FLORENCY, Ky. — A newly formed coalition is trying to tackle veteran suicide in northern Kentucky.

What You Need To Know

  • Joshua Jowers helped establish a veteran suicide prevention coalition in northern Kentucky along with NorthKey and the Northern Kentucky Health Department

  • The coalition’s latest initiative is to give out as many cable gun locks as possible

  • Jowers says putting time and distance between the gun and the person with suicidal thoughts can make suicide less likely

  • In Kentucky, about 79% of all veterans who die by suicide use guns

A veteran who’s seen a lot of loss in his own life is leading the charge. He says getting one simple device into as many people’s homes as possible could make a huge difference in the ongoing battle.

Combat veteran Joshua Jowers has seen up close what it looks like when his fellow veterans lose all hope far too many times. He knows, sadly, it’s something he’s going to continue to see.

“I have lost members from my unit due to suicide. I have had to respond to multiple suicides throughout my career in the military as well, unfortunately,” Jowers said. “There are some people who have suffered silently, and have come to the point where they felt like no one would care if they were here anymore. And we know that that’s not true. At that moment in time, that person’s in a place where they can’t see that. They don’t see that they have that support. They feel hopeless. They feel like a burden to society.”

Jowers is the Community Engagement and Partnership Coordinator for the Cincinnati Veterans Administration. One of his responsibilities is to help establish suicide prevention coalitions in areas that don’t have them. Recently, he helped do so in northern Kentucky along with NorthKey and the Northern Kentucky Health Department.

“I have family members who are veterans. And really, through my work as a mental health counselor and a substance use counselor, I’ve interacted with veterans. I’ve heard their stories. And I’m concerned with some of the unique situations they may have,” said Christy McGovern, Lead Manager of Performance Monitoring for NorthKey Community Care. 

McGovern said the coalition has been meeting monthly since it formed in April 2022, providing education and advocacy.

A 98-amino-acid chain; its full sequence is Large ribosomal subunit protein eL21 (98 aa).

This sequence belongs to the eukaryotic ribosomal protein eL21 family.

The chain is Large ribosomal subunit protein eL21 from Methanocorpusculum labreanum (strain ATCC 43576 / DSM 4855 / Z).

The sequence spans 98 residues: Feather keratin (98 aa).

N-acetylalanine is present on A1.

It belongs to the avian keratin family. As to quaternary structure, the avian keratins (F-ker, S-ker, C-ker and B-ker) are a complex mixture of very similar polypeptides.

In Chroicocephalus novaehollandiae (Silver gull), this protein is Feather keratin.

She said veterans are one and a half times more likely to die by suicide than the general population, and an estimated 135 people are impacted through the loss of one life through suicide.

Dr. Jennifer Mooney, District Director of Health for the Northern Kentucky Health Department, said it was a good opportunity for the health department to be involved in.

“A lot of folks don’t really associate public health with having mental health in their bandwidth. But mental health and suicide prevention is very much a public health issue,” Dr. Mooney said.

Jowers said in Kentucky about 79% of all veterans who die by suicide use guns. And for those who survived a suicide attempt with a gun, quality of life is drastically impacted more so than other methods.

“With the Golden Gate Bridge, for example, the moment the person stepped off, they knew it was the wrong decision. They knew it wasn’t what they wanted to do. Unfortunately with a firearm, oftentimes by the time the trigger is pulled, it’s too late,” Jowers said.

That’s why the coalition’s latest initiative is to give out as many cable gun locks as possible.

“We know that anytime we can put time and distance between the person who is struggling with suicidal ideation and the means of how they plan to die by suicide, the better chances of that person surviving,” Jowers said. “Oftentimes it’s very impulsive. And that decision to completion time is less than an hour. While the cable lock is great, the best way of preventing someone to die by suicide with a firearm is actually to have the firearm not inside the residence.”

As Jowers knows well, though, that’s easier said than done with vets.

“It’s a struggle to have someone who has firearms and has a passion for firearms to have that firearm taken out of their home. I’m not saying we need to take the firearm away forever,” he said. “People are going to own firearms. And that’s okay. But if they’re struggling with suicidal ideation, we want to make sure we can still keep them safe.”

So far, the health department has been very successful in handing them out. Jowers said it’s too early to have data on how effective they’ve been, but he’s heard encouraging stories.

“Maybe it’s just one last chance to reach out for help. I’ve even seen some veterans attach photos of their loved ones, or whatever their purpose is in life, attaching it to the gun locks. They get to see it one more time,” he said.

Purpose can be a powerful motivator. For Jowers, it’s helping other vets remember theirs.

The VA encourages vets having suicidal thoughts to go to the emergency room to get help, or call the Veterans Crisis Line at 9-8-8 press 1.